Longside Gallery, Yorkshire Sculpture Park
1 April – 18 June 2017
Kaleidoscope: Colour and Sequence in 1960s British Art, a new exhibition at Longside Gallery in Yorkshire Sculpture Park, includes key works from this period in British art; often referred to as the “new generation”. Consisting of both painting and sculpture, this exhibition curated by Natalie Rudd and Sam Cornish, presents pieces from the Arts Council Collection and other major collections that collectively make a strong case that the new generation were not just about bold colours and smooth surfaces, but were, in fact, more indebted to repetition, sequence and symmetry.
Co-curator Sam Cornish explains the thought process behind this new show, which features the work of more than 20 artists including David Annesley, Anthony Caro, Robyn Denny, Tess Jaray, Phillip King, Bridget Riley, Tim Scott, Richard Smith and William Turnbull.
Kaleidoscope: Colour and Sequence in 1960s British Art travels to:
• Djanogly Gallery, Nottingham Lakeside Arts, The University of Nottingham, 15 July – 24 September.
• Mead Gallery, Warwick Arts Centre, University of Warwick, 5 October – 9 December 2017
• Walker Art Gallery, National Museums Liverpool, 24 February – 3 June 2018.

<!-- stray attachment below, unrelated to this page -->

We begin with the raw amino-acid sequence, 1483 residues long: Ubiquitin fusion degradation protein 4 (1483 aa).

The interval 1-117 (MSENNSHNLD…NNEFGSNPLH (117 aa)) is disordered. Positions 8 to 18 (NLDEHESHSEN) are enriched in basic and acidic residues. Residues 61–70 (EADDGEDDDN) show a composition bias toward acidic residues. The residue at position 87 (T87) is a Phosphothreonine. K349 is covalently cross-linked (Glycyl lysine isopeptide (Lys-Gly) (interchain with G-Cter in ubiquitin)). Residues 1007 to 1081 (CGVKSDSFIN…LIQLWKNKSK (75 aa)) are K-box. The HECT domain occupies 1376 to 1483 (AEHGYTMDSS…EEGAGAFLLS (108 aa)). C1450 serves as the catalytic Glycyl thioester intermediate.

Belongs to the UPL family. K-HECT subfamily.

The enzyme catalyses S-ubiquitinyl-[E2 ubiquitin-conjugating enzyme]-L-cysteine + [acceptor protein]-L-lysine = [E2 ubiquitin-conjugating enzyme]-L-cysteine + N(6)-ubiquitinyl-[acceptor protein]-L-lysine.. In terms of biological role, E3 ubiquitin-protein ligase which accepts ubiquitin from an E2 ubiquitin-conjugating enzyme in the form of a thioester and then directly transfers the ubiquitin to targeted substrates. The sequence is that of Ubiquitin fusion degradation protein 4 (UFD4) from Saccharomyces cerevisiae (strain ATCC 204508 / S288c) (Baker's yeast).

Interview by ALEXANDER GLOVER
Filmed by MARTIN KENNEDY
David Whitaker Retrospective Part II: Waters of the Nile
David Whitaker (1938 – 2007) was one of the first artists to have a solo show at the Serpentine Gallery when it opened in 1970. His work was also included in the Hayward Gallery’s British Painting 74, and he had more than 30 solo shows during his career.
Wilma Tabacco: Gilt Edge
Wilma Tabacco was born in the province of L’Aquila, Italy and has lived in Australia since childhood. Her new exhibition in Melbourne: Gilt Edge is based on all of her work to date but focuses on the materiality and meaning of gold as a powerful means of communication relating to the numinous sphere of human life.
David Smith: Personage
In a well-established American tradition of dedicated artists, David Smith the sculptor came to be lauded as a modern talent without rival. Born in 1906, he died relatively early in a truck accident in Vermont in 1965. He was indeed at the summit of his career, aged 59, and experiencing the high ground of achievement as a sculptor.
The sacred purpose of art is to invite us to question and to re-examine experience. Art that does not set out to do this, which does no more than reassure or reaffirm, cannot be called art at all, but entertainment. This process of re-examination can work at all levels and in all areas of our experience, ranging from the moral dilemmas posed by Henrik Ibsen, to the sensually austere sound world presented by Anton Webern.